Next up is our newest installment in our semi-regular series “Everybody Air Raids™.” In Air Raid parlance, this play is an adjustment from Y-Corner. In that play, the Z receiver runs a quick hitch to pull down the deep outside defender and the Y runs a corner route behind that defender and away from the middle safety. The adjustment, as Brian Anderson broke down here in the second section of his One Awesome Play series, has the Z show the hitch, take a picture, then break to the middle of the field. The middle should be vacated by the safety chasing the Y to the corner.

Oregon State’s version is almost a carbon copy. The major difference is that the outside receiver runs the initial a little bit deeper, and he angles the stem of the route a little more to the hash. When he releases to the secondary part of the route, it’s more vertical because he’s already a bit further inside. Another nice wrinkle that OSU uses here is the motion of the tailback to the flat. That holds the flat defender to the outside and forces a linebacker sitting in the hook/curl to react to Hodgins’ hitch. But he’s flat-footed in his zone and absolutely no help when Hodgins breaks vertical. The safety chases the corner and vacates the middle of the field.


Similar formation to the first example, but in this case they flip the formation strength to the opposite side and bring Hodgins down into the slot with Flemings outside of him. Flemings again runs to the post, this time to clear out space for Hodgins to operate. The back again leaks out into the flat to pull down the flat defender. Again, like the first play, this is a simple, two-man route concept. Or three, if you count the back in the flat. Oregon State leaves the two tight ends in to maximize their pass protection, and gives Luton a clean pocket in which to operate.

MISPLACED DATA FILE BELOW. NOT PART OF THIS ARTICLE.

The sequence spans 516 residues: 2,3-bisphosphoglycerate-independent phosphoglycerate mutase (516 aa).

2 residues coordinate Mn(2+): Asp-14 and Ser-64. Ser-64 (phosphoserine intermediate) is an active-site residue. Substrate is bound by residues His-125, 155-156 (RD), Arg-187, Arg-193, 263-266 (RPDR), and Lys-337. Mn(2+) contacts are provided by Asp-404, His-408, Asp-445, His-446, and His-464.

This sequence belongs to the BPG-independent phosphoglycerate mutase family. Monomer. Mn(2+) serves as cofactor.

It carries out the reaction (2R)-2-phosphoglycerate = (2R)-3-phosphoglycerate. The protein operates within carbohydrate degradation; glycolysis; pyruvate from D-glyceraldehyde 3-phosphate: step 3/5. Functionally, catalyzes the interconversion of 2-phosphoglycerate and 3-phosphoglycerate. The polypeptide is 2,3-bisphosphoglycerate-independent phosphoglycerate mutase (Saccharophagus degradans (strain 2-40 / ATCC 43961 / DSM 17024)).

Arizona’s corner is in press-man coverage, so when Flemings runs hard to the post, he clears out the deep defender, leaving a whole lot of space for Hodgins to operate. He breaks at about 10 yards towards a square in route, setting up the nickel/safety to the inside. He then breaks to the outside into the space cleared out by Flemings’ route. Luton has all day to throw, and it’s just pitch and catch. Hodgins does the rest and finds the front corner of the end zone for the score.


According to ESPN.com, the Over/Under for this game is 76.5. You could put it at 86.5, and, were I a gambling man, I’d be sorely tempted to take the Over. Indeed, I’m not sure there is a reasonable number that Vegas could spit out where I wouldn’t be leaning hard towards the Over. These offenses are that good, and these defenses are decidedly less so. Whereas WSU is going to have 10 (or more) different skill players contribute in the passing game, OSU is going to be a bit more traditional and rely on just a handful. Foremost among them will be Isaiah Hodgins. If the WSU defense can limit the damage that Hodgins does in the passing game, it will go a long way towards the outcome we all want to see. It’s a tall order for anyone, let alone a secondary that has struggled for most of this season. But that, as they say, is why they play the game.